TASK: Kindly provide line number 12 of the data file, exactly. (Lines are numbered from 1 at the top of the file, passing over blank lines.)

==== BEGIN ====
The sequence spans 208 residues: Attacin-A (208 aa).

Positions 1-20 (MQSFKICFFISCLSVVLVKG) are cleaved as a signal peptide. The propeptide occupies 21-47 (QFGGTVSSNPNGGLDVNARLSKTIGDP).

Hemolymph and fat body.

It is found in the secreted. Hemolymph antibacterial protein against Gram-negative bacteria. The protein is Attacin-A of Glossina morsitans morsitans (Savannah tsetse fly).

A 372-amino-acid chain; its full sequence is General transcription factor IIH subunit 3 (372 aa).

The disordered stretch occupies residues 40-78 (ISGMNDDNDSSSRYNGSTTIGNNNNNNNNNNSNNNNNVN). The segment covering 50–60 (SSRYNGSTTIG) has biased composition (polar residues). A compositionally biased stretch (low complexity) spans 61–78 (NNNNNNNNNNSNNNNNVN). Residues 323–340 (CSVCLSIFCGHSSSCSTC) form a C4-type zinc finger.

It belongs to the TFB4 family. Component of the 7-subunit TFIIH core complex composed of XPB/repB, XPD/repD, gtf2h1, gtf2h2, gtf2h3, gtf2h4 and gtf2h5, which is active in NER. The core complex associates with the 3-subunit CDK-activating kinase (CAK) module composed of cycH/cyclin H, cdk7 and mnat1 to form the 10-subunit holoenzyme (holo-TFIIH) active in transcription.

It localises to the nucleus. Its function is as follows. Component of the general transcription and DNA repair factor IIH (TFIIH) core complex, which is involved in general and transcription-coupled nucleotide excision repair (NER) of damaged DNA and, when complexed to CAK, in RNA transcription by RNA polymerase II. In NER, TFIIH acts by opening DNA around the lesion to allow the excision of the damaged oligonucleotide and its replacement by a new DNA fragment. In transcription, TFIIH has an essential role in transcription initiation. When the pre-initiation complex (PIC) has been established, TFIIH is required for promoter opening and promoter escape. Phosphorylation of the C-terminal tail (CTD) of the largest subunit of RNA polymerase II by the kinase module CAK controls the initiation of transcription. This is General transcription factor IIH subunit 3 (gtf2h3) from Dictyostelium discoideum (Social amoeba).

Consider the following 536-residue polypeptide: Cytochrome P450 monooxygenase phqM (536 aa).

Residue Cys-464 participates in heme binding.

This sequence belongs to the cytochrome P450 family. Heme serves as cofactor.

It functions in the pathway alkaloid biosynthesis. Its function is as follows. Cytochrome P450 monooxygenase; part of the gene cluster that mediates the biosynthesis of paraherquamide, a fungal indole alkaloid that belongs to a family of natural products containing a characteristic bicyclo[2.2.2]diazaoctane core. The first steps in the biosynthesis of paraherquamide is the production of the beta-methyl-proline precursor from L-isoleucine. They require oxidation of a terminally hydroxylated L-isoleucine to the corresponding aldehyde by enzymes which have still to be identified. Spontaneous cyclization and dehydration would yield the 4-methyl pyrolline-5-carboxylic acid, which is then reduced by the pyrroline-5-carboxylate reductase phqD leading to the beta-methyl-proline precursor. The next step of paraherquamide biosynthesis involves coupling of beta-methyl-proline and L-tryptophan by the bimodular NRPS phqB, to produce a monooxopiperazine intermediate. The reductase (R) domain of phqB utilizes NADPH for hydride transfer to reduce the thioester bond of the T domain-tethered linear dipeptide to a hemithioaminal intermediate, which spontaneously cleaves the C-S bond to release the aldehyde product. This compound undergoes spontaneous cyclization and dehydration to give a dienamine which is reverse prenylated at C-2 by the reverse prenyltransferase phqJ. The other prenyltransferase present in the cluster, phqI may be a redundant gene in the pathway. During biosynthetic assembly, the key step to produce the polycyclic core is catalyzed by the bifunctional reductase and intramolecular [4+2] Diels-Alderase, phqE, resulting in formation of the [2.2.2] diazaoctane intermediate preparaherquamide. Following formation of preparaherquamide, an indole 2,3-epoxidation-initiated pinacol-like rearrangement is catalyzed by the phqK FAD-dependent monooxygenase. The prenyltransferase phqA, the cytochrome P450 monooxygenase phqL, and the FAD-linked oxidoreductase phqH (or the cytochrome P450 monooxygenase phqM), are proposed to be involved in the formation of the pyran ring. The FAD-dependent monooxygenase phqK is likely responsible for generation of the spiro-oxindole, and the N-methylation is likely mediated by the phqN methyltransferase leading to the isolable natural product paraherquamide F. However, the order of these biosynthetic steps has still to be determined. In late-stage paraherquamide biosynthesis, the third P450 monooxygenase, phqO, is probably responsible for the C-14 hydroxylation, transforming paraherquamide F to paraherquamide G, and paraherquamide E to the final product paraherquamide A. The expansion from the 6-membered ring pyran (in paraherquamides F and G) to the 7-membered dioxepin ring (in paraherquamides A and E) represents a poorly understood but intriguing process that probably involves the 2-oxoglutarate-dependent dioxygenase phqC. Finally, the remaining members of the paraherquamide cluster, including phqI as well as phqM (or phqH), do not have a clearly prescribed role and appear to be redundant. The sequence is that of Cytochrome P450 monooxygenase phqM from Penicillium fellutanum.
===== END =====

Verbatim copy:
It functions in the pathway alkaloid biosynthesis. Its function is as follows. Cytochrome P450 monooxygenase; part of the gene cluster that mediates the biosynthesis of paraherquamide, a fungal indole alkaloid that belongs to a family of natural products containing a characteristic bicyclo[2.2.2]diazaoctane core. The first steps in the biosynthesis of paraherquamide is the production of the beta-methyl-proline precursor from L-isoleucine. They require oxidation of a terminally hydroxylated L-isoleucine to the corresponding aldehyde by enzymes which have still to be identified. Spontaneous cyclization and dehydration would yield the 4-methyl pyrolline-5-carboxylic acid, which is then reduced by the pyrroline-5-carboxylate reductase phqD leading to the beta-methyl-proline precursor. The next step of paraherquamide biosynthesis involves coupling of beta-methyl-proline and L-tryptophan by the bimodular NRPS phqB, to produce a monooxopiperazine intermediate. The reductase (R) domain of phqB utilizes NADPH for hydride transfer to reduce the thioester bond of the T domain-tethered linear dipeptide to a hemithioaminal intermediate, which spontaneously cleaves the C-S bond to release the aldehyde product. This compound undergoes spontaneous cyclization and dehydration to give a dienamine which is reverse prenylated at C-2 by the reverse prenyltransferase phqJ. The other prenyltransferase present in the cluster, phqI may be a redundant gene in the pathway. During biosynthetic assembly, the key step to produce the polycyclic core is catalyzed by the bifunctional reductase and intramolecular [4+2] Diels-Alderase, phqE, resulting in formation of the [2.2.2] diazaoctane intermediate preparaherquamide. Following formation of preparaherquamide, an indole 2,3-epoxidation-initiated pinacol-like rearrangement is catalyzed by the phqK FAD-dependent monooxygenase. The prenyltransferase phqA, the cytochrome P450 monooxygenase phqL, and the FAD-linked oxidoreductase phqH (or the cytochrome P450 monooxygenase phqM), are proposed to be involved in the formation of the pyran ring. The FAD-dependent monooxygenase phqK is likely responsible for generation of the spiro-oxindole, and the N-methylation is likely mediated by the phqN methyltransferase leading to the isolable natural product paraherquamide F. However, the order of these biosynthetic steps has still to be determined. In late-stage paraherquamide biosynthesis, the third P450 monooxygenase, phqO, is probably responsible for the C-14 hydroxylation, transforming paraherquamide F to paraherquamide G, and paraherquamide E to the final product paraherquamide A. The expansion from the 6-membered ring pyran (in paraherquamides F and G) to the 7-membered dioxepin ring (in paraherquamides A and E) represents a poorly understood but intriguing process that probably involves the 2-oxoglutarate-dependent dioxygenase phqC. Finally, the remaining members of the paraherquamide cluster, including phqI as well as phqM (or phqH), do not have a clearly prescribed role and appear to be redundant. The sequence is that of Cytochrome P450 monooxygenase phqM from Penicillium fellutanum.